Bruce Driver

Trucks: One start

Bruce Driver was part of the inaugural D4D class in 2004, but he made no national series starts during that time or even after it. He did, however, run a Truck race at Richmond Raceway in 1999, finishing 27th, four laps down.

Ruben Garcia Jr.

XFINITY: Three starts

Ruben Garcia Jr., a native of Mexico City, has been a member of D4D since 2016, following his 2015 championship in the NASCAR Peak Mexico Series. He’s scored four top fives and 17 top 10s in K&N Pro Series East competition since, and in three pre-D4D XFINITY starts in 2014, he scored a best finish of 24th at Phoenix in SR2 Motorsports’ No. 24.

Ryan Gifford

XFINITY: Two starts, one top 10

You might remember the name as a former development driver at Richard Childress Racing. That’s the team for which Ryan Gifford competed in his debut XFINITY start in 2013, scoring a ninth-place finish in the No. 33 at Iowa Speedway. However, he’s only been heard from once since, driving Biagi-DenBeste Racing’s No. 98 in 2014 to 20th at Iowa. He scored a win, 16 top fives and 26 top 10s among 70 K&N Pro Series East starts between 2009 and 2014.

Paulie Harraka

Cup: One start
XFINITY: Five starts
Trucks: 11 starts

If Aric Almirola isn’t counted as a D4D graduate, then Paulie Harraka ended up being the first of the program to actually start a Cup race when he ran at Sonoma Raceway in 2013. His No. 52 didn’t have the best of days, finishing 39th, 21 laps down, after being involved in a wreck. A 2012 attempt at a full-time Truck effort with Wauters Motorsports also ended prematurely after half the season and no top 10s.

Kyle Larson

Cup: 143 starts, five wins, 34 top fives, 61 top 10s
XFINITY: 101 starts, eight wins, 46 top fives, 70 top 10s
Trucks: 13 starts, two wins, seven top fives, 10 top 10s

Has there been a more high-profile graduate of the program, a decade and some change in, than Kyle Larson? Certainly not yet. Larson, part of the 2012 class, was in a truck by the end of that year and a full-time XFINITY ride the following February. Though he’s most recently out of the running for his first Cup championship, he still has five wins in the series, a number that’s sure to increase over the next few years.

Natalie Sather

Trucks: Two DNQs

The third of the D4D graduates who have attempted but not yet qualified for a NASCAR national series race, Sather was part of the program in 2009 and later attempted a pair of Truck Series events for Make Motorsports in 2012, both ending in DNQs.

Daniel Suarez

Cup: 32 starts, one top five, 12 top 10s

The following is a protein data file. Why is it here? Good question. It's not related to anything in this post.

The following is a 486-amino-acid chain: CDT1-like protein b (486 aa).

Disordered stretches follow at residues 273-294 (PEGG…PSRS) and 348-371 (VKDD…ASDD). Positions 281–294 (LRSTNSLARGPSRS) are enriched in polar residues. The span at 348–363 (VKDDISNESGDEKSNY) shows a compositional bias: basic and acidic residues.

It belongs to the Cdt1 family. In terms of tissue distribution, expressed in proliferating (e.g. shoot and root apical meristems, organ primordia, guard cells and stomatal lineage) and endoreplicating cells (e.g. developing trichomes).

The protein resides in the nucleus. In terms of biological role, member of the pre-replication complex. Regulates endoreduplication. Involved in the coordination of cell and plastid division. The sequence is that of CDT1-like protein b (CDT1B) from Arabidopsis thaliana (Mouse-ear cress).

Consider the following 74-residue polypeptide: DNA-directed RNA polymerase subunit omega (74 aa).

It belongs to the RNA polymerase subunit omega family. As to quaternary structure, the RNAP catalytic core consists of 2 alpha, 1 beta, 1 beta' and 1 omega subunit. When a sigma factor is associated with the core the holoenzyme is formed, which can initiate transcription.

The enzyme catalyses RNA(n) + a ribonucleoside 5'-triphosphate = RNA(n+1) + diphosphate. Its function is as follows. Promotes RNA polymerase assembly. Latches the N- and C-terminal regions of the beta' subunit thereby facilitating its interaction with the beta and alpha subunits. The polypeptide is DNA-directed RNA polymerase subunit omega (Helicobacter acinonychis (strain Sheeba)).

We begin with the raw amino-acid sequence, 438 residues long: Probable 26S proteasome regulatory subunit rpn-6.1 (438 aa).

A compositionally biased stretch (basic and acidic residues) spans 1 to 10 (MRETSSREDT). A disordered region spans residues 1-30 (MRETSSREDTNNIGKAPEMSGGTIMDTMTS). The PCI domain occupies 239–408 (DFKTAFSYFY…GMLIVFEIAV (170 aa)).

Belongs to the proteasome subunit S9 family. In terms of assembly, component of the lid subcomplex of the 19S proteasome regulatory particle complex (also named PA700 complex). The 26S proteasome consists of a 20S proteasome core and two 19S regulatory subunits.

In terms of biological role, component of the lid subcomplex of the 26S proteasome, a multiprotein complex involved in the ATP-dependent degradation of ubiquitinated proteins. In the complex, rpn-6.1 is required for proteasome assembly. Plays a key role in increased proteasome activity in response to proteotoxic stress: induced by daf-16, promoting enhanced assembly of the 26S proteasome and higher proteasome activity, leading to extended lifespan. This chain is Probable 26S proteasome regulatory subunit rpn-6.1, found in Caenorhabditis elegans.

XFINITY: 82 starts, three wins, 32 top fives, 53 top 10s
Trucks: 27 starts, one win, 10 top fives, 16 top 10s

Of all the drivers mentioned on this list, only one currently has a national series championship, and that’s Daniel Suarez. After racing in D4D in 2013 and 2014, excelling in both the K&N Pro Series East and the Peak Mexico Series in the process, Suarez became the 2016 XFINITY champion for Joe Gibbs Racing, which led to his 2017 rookie run on the Cup level following Carl Edwards’ surprise retirement.

Darrell Wallace Jr.

Cup: Four starts
XFINITY: 85 starts, six top fives, 35 top 10s
Trucks: 45 starts, six wins, 15 top fives, 27 top 10s

In 2013, Wallace became just the second African-American driver to win a NASCAR national event and the first since 1963, following in the footsteps of Wendell Scott when he prevailed at Martinsville in the Truck Series for Kyle Busch Motorsports. It’s been a volatile rise to the top for Wallace since, one highlighted by sponsor woes that took him out of full-time competition earlier this year, but it will culminate in his rookie Cup season in the No. 43 in 2018.

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About Kevin Rutherford

Kevin Rutherford
Rutherford is the managing editor of Frontstretch, a position he gained in 2015 after serving on the editing staff for two years. At his day job, he's a journalist covering music and rock charts at Billboard. He lives in New York City, but his heart is in Ohio -- you know, like that Hawthorne Heights song.

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6 comments

  1. Avatar

    Great. Wallace has been signed to a team that has no manufacturer, no sponsor and, oh yeah, no shop. If by some chance all those things come together and they are able to scrape together and entry he will do an excellent imitation of Danica Patrick. While Ryan Preece sits at home.

  2. Avatar

    Diversity is just another example of the deterioration of American culture. Ability and proficiently doesn’t matter as long as there is one of these and two of of those and some of them. Enough is enough if I want to hear about diversity I’ll turn on CNN.

  3. Avatar

    Will you please stop labeling people. Treat him like a man and not some ….
    Darrell is half white Why does that make him African American?
    Kyle was gonna race to be a star, the program got him there a little sooner.
    Daniel apparently came in so very well funded …that had to help

  4. Avatar

    Does hockey have a drive for diversity? Do MLB, NFL, NBA have a drive for more women players? Just curious.